101 0140 600x400  And here I am again …

two living room, one upstairs:

101 0136 600x400  And here I am again …

and one downstairs, complete with a polar bear skin rug on the floor:

101 0134 600x400  And here I am again …

eight bathroom bungalow straight out of Gatsby.

The living room had/has enormous Rosewood beams that were shipped from California … I remember the story. The wallpaper had been hand-painted in France and only the 2nd last idiot owners finally took it all out because it was “so dark”. It was a plant motif, but full plants … magical and could have been cleaned. A player piano with its own nook with built in cubby holes for the music rolls.  You can see it to the right of the Christmas tree, which looks surreal in the space bellow the open staircase, with the wallpaper gently swaying:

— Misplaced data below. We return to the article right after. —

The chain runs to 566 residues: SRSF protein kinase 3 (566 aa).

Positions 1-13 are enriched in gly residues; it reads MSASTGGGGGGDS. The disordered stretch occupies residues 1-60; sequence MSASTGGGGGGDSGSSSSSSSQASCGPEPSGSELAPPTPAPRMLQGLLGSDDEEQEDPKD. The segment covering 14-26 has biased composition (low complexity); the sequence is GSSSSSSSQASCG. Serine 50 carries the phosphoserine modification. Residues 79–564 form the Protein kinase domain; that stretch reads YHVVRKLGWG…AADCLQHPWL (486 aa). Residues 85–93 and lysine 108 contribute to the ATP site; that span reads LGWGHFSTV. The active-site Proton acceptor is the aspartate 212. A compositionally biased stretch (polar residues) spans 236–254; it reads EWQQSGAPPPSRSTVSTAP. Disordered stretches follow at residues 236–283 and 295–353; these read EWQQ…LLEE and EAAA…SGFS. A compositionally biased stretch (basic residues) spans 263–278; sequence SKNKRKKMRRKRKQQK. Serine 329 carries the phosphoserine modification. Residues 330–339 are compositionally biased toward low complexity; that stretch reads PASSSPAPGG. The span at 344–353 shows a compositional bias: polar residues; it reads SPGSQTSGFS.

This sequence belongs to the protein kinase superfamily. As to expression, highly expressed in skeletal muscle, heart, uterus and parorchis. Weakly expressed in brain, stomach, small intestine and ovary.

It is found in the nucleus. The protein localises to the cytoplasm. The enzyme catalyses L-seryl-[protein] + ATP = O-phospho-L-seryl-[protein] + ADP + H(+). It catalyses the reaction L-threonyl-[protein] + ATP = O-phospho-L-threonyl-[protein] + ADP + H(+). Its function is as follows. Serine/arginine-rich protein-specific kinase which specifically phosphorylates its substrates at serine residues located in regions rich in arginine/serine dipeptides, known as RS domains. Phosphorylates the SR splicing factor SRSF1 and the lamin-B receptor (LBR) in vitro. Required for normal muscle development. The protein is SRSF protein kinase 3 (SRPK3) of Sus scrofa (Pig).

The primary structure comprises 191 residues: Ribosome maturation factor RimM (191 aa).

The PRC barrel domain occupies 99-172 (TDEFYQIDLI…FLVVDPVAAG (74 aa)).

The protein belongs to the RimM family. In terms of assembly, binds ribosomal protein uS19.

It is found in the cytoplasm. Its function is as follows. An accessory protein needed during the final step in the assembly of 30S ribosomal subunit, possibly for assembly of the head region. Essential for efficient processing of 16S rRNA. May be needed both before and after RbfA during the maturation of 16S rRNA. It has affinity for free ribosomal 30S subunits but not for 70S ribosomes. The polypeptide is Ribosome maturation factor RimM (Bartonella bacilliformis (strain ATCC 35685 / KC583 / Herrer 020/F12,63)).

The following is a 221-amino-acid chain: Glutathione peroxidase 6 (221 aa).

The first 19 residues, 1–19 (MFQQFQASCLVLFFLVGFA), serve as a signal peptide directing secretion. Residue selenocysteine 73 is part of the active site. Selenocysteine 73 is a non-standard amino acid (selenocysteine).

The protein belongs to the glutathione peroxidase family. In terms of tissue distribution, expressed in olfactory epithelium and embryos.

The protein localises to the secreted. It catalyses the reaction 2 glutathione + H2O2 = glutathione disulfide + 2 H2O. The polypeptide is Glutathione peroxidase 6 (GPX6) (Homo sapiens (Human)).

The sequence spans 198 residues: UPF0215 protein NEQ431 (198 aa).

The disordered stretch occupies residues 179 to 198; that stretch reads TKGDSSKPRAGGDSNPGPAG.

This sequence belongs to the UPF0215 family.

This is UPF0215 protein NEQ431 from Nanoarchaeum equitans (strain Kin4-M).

100 0023 600x400  And here I am again …

There was a table on the porch with a tile mosaic of tiny flowers, imported from Italy:

101 0130 600x400  And here I am again …

But it was all just the natural wealth of a new continent fuelling madness, and the current owner is actually (or maybe the title has finally been stolen) the losingest driver on Nascar and is a …. He has an enormous grey cigarette boat, and after taking out the pool the previous owners installed, has finally put a pool back in.

It is too much. And I know we were part of the problem, taking flights and driving vehicles.   We kept thinking how beautiful the coast would be from the water, and today we are actually paying for the sailboat … next time maybe we can be less of the problem by being in the solution, if you get my drift.